Recounting horrific tale of 30 years old trauma

The tragedy of Kashmiri Pandits, both who left the Valley and those who stayed behind, remained underreported and their plight continues to be an intricate one, writes Anuja Khushu

THIRTY years is too long to live in trauma. Our voice has fallen to deaf ears. We are caught between the devil and the deep sea,” says Mohan Lal Bhat, who along with his family stayed back in Valley and braved all odds in all these years of turmoil.

“I don’t know why I stayed back in Kashmir while my neighbours were packing their bags for some unknown destination on the gruesome night of January 19, 1990. My attachment with my land, home, my orchards, and moreover those mute domestic animals, who had been altogether with me all my years of life, made me stop from moving from Valley. But now I repent on my decision because we have been cheated by all the successive governments,” Gunwati, who along with her son and his family stayed back in South Kashmir and struggling for their livelihood.

While Gunwati’s family is facing worst ordeal in Kashmir, being non-migrant, miles away in Jammu’s biggest camp at Jagti, her sister Umashori longs to go back to her roots and awaits for government’s return and rehabilitation policy.

It is worth mentioning here that over three lakh-odd Kashmiri Pandits who had to flee Kashmir Valley in the wake of terrorism in 1989-90, reduced to living the lives of ‘ migrants’, despite being Internally displaced persons,’ outside the Kashmir. In what appears to be a flicker of a moment, they lost almost everything that their lives were based on — their roots, identity, homes, possessions and, most painful, their sense of belonging. Their memories are full of the trauma and tragedy of being uprooted.

Ironically, the tragedy of Kashmiri Pandits, both who left Kashmir and those who stayed behind, remained underreported and their plight continues to be an intricate one. The non-migrant Kashmiri Pandit community in the Valley are in dire need of relief. Non-implementation of employment schemes has resulted in financial hardships for community members. Despite judgement of the Jammu and Kashmir High Court on October 2016 on the subject of employment schemes for the community, these schemes are yet to see the light of the day.

Even after 30 years, Kashmiri Pandits are still at the crossroads. Ironically, successive Governments have failed to settle down this minority community to the place of their origin-Kashmir.

“We, the non-migrant Kashmiri Pandits, have become invisible for the administration and are miserably neglected,” says Sanjay Tickoo, the president of the Kashmiri Pandit Sangharsh Samiti (KPSS), adding, “Post abrogation of Article 370 and now the Covid lockdown has left us in the lurch. Almost 500 people still await government appointments although the high court granted approval for the same. We are facing the worst situation in absence of any financial support”.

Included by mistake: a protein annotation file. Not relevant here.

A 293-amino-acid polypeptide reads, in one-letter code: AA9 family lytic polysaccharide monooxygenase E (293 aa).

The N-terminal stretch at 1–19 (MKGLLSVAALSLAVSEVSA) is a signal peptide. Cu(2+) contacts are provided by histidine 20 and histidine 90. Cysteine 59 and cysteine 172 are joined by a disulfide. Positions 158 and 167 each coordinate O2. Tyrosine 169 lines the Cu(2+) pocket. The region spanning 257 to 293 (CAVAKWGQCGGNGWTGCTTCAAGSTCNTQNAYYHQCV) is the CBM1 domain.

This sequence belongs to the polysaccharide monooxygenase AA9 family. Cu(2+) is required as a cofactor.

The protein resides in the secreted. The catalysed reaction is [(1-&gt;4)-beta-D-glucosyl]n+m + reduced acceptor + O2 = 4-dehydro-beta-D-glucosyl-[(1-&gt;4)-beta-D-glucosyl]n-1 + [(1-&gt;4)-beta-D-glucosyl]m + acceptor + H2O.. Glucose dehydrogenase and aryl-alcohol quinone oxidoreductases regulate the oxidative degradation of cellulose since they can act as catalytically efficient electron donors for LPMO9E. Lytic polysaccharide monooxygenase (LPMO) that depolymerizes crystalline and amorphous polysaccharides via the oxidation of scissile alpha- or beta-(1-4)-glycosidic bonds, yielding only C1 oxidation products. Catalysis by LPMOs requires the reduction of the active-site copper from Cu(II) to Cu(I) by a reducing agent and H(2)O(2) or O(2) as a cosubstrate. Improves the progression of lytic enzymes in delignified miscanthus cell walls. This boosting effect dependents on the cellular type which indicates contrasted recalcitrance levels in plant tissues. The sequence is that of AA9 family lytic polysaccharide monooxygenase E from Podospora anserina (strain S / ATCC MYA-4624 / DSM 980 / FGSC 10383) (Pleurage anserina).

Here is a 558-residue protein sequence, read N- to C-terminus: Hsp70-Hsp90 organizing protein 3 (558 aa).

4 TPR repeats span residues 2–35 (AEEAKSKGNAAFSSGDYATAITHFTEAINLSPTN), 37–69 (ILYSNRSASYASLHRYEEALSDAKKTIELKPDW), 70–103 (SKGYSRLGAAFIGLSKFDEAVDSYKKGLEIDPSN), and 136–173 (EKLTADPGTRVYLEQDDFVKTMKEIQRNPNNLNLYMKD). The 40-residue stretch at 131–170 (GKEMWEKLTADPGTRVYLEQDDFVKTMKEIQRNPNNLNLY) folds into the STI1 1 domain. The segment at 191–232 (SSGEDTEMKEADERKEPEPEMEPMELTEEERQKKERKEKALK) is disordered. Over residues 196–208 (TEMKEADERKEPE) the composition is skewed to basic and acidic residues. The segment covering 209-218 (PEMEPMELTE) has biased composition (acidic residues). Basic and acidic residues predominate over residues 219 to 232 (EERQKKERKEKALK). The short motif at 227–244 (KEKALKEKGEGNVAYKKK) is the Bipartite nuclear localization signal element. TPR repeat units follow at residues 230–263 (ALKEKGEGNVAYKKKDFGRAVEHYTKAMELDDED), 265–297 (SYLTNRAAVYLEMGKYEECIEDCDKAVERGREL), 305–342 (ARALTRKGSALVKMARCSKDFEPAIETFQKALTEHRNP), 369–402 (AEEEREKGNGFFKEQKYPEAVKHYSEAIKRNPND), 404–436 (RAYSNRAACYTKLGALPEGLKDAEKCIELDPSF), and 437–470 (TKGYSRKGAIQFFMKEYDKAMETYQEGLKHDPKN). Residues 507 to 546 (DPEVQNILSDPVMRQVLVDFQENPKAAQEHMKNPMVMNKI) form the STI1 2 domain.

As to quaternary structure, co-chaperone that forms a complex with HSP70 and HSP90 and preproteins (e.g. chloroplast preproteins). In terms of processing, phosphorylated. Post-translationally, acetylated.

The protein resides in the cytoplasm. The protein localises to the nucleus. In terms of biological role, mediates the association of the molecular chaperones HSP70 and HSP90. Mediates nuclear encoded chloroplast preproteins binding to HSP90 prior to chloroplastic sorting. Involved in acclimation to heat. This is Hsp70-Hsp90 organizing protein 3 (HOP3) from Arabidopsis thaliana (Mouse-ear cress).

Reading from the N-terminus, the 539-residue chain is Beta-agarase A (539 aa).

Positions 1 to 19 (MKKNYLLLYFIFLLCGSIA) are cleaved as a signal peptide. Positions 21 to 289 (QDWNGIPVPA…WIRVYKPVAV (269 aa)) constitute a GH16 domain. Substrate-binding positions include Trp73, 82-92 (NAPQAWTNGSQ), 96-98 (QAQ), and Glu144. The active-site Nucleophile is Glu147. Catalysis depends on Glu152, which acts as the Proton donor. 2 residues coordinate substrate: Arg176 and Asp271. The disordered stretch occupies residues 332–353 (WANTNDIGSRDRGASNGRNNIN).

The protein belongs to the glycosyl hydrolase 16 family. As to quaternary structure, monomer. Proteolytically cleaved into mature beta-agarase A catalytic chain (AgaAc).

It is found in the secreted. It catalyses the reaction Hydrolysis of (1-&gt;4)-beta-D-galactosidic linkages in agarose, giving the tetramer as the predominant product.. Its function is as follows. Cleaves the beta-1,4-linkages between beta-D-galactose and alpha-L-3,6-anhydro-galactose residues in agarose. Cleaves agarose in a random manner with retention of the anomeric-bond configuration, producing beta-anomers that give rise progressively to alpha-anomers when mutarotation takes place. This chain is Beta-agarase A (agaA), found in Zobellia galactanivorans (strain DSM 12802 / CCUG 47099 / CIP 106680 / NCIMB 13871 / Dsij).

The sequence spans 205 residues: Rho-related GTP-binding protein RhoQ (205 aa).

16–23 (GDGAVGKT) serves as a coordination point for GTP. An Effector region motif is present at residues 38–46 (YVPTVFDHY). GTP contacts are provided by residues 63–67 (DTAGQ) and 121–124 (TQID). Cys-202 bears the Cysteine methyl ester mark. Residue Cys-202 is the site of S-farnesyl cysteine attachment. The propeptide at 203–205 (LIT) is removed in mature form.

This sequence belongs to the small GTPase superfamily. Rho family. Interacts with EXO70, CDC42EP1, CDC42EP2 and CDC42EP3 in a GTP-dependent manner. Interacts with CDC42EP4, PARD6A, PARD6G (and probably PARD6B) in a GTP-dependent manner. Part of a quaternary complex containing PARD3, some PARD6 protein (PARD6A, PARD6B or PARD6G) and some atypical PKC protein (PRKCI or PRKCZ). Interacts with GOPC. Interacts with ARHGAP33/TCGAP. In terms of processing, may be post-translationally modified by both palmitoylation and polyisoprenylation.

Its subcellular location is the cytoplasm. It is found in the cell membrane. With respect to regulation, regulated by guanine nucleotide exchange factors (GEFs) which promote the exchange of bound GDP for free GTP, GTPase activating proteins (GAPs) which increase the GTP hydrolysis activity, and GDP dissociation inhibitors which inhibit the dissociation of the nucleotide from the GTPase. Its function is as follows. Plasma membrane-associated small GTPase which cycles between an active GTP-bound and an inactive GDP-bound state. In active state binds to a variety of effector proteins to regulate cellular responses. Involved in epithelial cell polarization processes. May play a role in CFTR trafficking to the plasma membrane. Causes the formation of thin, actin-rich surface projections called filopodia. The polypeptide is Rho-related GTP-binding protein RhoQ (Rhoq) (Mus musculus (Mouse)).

It is noteworthy that KPSS has sent over 110 memoranda since June, indicating the urgency of the situation, the last on August 12. Following this KPSS had a meeting with J&K Lieutenant Governor Manoj Sinha on August 27 who had then assured that action would be taken on their demands but when the administration failed to fulfil their demands, KPSS members led by Tickoo went on an indefinite hunger strike on September 20.

“Our voice has fallen to deaf ears, No government machinery has ever visited us to mitigate our problems,” says Mohan Lal, who is now unable to feed his family.

According to the estimates put by KPSS, as many as 808 non-migrant Kashmiri Pandit families are presently living in 242 areas across the Kashmir valley and did not migrate after the eruption of militancy more than 30 years back. Of which around 51 families are displaced within the Valley due to the security reasons to safer environs where they are putting up in rented accommodation in Srinagar.

Post abrogation of article 370 and 35A, these 808 non-Kashmiri Pandit families are facing worst ordeal in absence of implementation of employment package and financial assistance. They had filed a case in 2013 in the High Court for the inclusion of non-migrant Pandits in the Prime Minister’s rehabilitation package for Kashmiri Pandits.

Despite the October 2016 judgement of the Jammu and Kashmir High Court, on a petition by Tickoo, asked the government to consider the demands of these non-migrants, the state government included them in the 2008 Prime Minister’s return and rehabilitation scheme and agreed to recruit 500 non-migrant youth. But so far the judgement has not been implemented.

“Unfortunately, nothing moved in the administration to resolve our demands,” says Sanjay Tickoo, the president of the Kashmiri Pandit Sangharsh Samiti (KPSS), who was on fast unto death on demands at the 200-year-old Ganpatyar Temple in Srinagar since September 20. “On September 30, the Deputy Commissioner, Srinagar, visited the venue of the fast and handed over a written assurance that their charter of demands would be placed before the government for consideration on priority and a meeting with KPSS would be organised,” he said.

On October 5, a delegation of KPSS led by Sanjay Tickoo met Baseer Khan, the advisor to the LG and the meeting took place in the presence of the Deputy Commissioner, Srinagar. The Advisor promised that the demands would be considered within a week and final meeting will be called with functionaries of KPSS soon. Since then, the Samiti is awaiting for the final meeting but it never took place, forcing them to go for the second phase of agitation.